Ever since the Supreme Court ruled, in Riegel vs. Medtronic, that FDA approval of a medical device preempts most state suits for damages from it, a nightmare has hidden behind the industry gloating.
What if the FDA approval process is corrupted?
That nightmare may have come true, the FDA now admits. Within months of the Medtronic decision New Jersey Democrats put pressure on the agency to approve a new knee implant from ReGen Biologics, called Menaflex. And the agency buckled.
The Menaflex (shown) replaces the soft tissue within the knee joint and is called a "collagen scaffold," in that natural tissue is supposed to grow around it. ReGen tried three times to get approval for the device and then called its Congresscritters -- four Democrats.
One of those Democrats, Frank Pallone, has already introduced the Medical Device Safety Act, which would specifically overturn the Medtronic decision. (Wags might call it the "stop me before I lobby again" act.) The New England Journal of Medicine likes it. (So does the plaintiff's bar.) The industry does not.
Medical devices are a $192 billion market, and FDA approval is often the gateway to worldwide opportunity. This is a big piece of America's export pie. How much care must be taken before setting our new wares before that market?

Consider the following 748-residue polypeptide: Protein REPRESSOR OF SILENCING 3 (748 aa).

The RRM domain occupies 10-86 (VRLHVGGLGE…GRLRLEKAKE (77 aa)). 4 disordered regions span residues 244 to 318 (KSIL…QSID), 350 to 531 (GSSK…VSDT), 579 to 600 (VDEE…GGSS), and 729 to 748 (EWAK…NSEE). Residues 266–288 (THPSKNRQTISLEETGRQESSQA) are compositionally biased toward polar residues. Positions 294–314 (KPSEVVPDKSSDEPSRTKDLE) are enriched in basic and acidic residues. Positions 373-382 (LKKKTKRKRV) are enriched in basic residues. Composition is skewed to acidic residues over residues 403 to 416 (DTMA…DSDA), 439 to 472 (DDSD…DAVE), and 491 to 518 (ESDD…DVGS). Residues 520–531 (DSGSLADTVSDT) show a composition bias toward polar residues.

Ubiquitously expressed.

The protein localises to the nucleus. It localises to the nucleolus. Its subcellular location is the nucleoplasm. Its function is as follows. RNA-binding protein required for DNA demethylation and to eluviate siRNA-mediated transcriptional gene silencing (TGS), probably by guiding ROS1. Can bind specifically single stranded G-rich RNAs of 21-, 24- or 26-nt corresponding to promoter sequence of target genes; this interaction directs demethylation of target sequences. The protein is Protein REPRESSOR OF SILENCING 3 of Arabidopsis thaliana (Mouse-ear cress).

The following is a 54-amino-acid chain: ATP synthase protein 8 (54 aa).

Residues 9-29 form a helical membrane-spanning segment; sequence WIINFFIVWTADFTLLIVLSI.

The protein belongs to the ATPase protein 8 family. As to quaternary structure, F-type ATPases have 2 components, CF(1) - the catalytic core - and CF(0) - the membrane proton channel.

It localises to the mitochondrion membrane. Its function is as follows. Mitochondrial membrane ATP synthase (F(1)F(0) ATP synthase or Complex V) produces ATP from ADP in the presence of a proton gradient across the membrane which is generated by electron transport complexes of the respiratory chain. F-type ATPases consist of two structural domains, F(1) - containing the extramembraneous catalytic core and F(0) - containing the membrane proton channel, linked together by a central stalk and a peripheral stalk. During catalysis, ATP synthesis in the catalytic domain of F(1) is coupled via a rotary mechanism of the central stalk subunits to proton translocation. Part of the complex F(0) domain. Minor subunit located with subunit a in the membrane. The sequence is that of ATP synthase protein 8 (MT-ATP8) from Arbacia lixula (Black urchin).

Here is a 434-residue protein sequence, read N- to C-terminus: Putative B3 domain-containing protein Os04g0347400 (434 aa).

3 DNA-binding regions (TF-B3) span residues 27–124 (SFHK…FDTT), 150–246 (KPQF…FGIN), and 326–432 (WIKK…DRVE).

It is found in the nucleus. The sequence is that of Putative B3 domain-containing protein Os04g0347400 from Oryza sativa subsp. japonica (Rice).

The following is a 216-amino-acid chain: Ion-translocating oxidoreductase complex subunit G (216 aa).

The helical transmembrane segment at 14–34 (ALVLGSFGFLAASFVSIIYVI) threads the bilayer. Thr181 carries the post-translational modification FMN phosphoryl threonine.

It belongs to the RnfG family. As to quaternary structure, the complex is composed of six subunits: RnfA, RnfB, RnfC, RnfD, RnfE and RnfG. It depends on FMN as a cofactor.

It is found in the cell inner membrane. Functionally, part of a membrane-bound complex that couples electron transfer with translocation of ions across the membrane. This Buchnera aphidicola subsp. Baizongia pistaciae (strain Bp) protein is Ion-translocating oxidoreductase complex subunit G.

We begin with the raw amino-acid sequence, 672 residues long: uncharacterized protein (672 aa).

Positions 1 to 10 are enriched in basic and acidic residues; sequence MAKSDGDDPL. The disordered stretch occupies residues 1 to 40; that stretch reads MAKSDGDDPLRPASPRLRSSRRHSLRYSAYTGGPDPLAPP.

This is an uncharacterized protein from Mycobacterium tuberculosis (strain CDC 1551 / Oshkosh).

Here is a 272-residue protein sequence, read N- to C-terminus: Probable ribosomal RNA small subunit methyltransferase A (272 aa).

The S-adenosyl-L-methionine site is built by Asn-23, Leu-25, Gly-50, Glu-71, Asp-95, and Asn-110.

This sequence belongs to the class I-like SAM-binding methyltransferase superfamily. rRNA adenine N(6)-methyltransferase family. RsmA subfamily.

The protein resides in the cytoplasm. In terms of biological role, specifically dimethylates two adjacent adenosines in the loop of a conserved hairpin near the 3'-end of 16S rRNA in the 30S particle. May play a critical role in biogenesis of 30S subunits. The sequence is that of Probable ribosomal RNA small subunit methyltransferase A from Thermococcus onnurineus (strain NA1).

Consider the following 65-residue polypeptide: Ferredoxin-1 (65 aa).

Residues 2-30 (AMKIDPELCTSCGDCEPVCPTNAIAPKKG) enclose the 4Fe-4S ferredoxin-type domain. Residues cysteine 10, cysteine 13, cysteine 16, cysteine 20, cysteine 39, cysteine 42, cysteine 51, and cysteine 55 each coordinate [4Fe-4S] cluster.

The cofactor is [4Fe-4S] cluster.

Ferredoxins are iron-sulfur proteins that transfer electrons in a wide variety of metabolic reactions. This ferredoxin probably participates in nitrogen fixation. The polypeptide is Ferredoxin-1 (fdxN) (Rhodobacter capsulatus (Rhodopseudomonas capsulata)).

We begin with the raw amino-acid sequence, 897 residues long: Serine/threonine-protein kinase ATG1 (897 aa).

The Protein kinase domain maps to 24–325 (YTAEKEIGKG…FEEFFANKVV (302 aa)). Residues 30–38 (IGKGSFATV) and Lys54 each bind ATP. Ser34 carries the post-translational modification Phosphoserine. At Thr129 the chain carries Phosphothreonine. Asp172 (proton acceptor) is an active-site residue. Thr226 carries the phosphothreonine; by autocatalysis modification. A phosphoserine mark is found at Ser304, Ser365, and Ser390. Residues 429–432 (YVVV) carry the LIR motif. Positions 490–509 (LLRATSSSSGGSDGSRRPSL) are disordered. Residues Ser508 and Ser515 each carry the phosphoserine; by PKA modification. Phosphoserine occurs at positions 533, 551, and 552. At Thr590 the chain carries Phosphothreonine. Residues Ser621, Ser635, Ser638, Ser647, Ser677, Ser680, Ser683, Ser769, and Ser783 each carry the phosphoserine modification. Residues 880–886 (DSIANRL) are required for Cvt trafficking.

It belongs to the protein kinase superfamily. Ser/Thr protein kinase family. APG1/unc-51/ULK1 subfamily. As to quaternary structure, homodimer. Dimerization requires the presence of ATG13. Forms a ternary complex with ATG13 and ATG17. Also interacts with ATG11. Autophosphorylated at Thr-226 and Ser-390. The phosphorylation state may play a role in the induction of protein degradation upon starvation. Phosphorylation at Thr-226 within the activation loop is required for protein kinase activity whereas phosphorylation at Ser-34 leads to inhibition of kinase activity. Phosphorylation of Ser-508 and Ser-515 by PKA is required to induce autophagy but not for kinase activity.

The Administration seems to think a bit more, according to the FDA Law blog. Kurt Karst writes that the Administration is slowly backing away from the preemption doctrine that started all this. The Administration has even entered a case concerning the preemption of suits against anti-depressants, on the plaintiffs' side.
This sounds like inside baseball, but given how loudly Republicans involved in health reform are calling for "tort reform" -- removing grounds to sue for malpractice and limiting awards -- it deserves to be asked.
How much care should be taken with drugs and devices that go into your body? When is that care enough to keep you out of court, if you think you were harmed?
A personal story on that, before you start your weekend.
A few decades ago my dad needed his aorta replaced. (Dad passed away in 1999.) The doctor assured him the new one would last 10,000 years. (It did last out his life.)
"But what if it goes out then?" my dad said he asked.
"In that case the replacement part will be free," said the doctor. "Just the labor is extra." Dad got more than the part's value out of recounting the story, and I can still hear his chuckle as I write this.
But is that enough?
This post was originally published on Smartplanet.com